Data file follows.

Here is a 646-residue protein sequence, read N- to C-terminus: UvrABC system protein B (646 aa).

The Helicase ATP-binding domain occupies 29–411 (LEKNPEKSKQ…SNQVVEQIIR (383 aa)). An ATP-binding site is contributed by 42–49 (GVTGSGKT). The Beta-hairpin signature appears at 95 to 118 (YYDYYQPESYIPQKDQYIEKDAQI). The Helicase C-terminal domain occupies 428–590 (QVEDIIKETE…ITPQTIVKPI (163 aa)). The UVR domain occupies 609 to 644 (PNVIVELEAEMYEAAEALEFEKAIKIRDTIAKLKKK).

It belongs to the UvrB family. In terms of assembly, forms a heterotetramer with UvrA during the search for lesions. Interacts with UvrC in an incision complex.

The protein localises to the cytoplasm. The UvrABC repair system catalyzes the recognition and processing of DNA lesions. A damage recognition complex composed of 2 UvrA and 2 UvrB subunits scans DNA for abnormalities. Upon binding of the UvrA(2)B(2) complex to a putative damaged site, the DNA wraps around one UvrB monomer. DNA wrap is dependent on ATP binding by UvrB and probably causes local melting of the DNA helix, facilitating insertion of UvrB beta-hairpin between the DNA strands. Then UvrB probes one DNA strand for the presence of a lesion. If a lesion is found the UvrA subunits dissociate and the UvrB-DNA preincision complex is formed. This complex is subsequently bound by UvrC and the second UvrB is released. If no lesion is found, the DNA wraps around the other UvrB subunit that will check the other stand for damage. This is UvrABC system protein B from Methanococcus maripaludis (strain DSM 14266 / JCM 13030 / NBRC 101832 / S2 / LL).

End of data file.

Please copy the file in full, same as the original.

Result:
Here is a 646-residue protein sequence, read N- to C-terminus: UvrABC system protein B (646 aa).

The Helicase ATP-binding domain occupies 29–411 (LEKNPEKSKQ…SNQVVEQIIR (383 aa)). An ATP-binding site is contributed by 42–49 (GVTGSGKT). The Beta-hairpin signature appears at 95 to 118 (YYDYYQPESYIPQKDQYIEKDAQI). The Helicase C-terminal domain occupies 428–590 (QVEDIIKETE…ITPQTIVKPI (163 aa)). The UVR domain occupies 609 to 644 (PNVIVELEAEMYEAAEALEFEKAIKIRDTIAKLKKK).

It belongs to the UvrB family. In terms of assembly, forms a heterotetramer with UvrA during the search for lesions. Interacts with UvrC in an incision complex.

The protein localises to the cytoplasm. The UvrABC repair system catalyzes the recognition and processing of DNA lesions. A damage recognition complex composed of 2 UvrA and 2 UvrB subunits scans DNA for abnormalities. Upon binding of the UvrA(2)B(2) complex to a putative damaged site, the DNA wraps around one UvrB monomer. DNA wrap is dependent on ATP binding by UvrB and probably causes local melting of the DNA helix, facilitating insertion of UvrB beta-hairpin between the DNA strands. Then UvrB probes one DNA strand for the presence of a lesion. If a lesion is found the UvrA subunits dissociate and the UvrB-DNA preincision complex is formed. This complex is subsequently bound by UvrC and the second UvrB is released. If no lesion is found, the DNA wraps around the other UvrB subunit that will check the other stand for damage. This is UvrABC system protein B from Methanococcus maripaludis (strain DSM 14266 / JCM 13030 / NBRC 101832 / S2 / LL).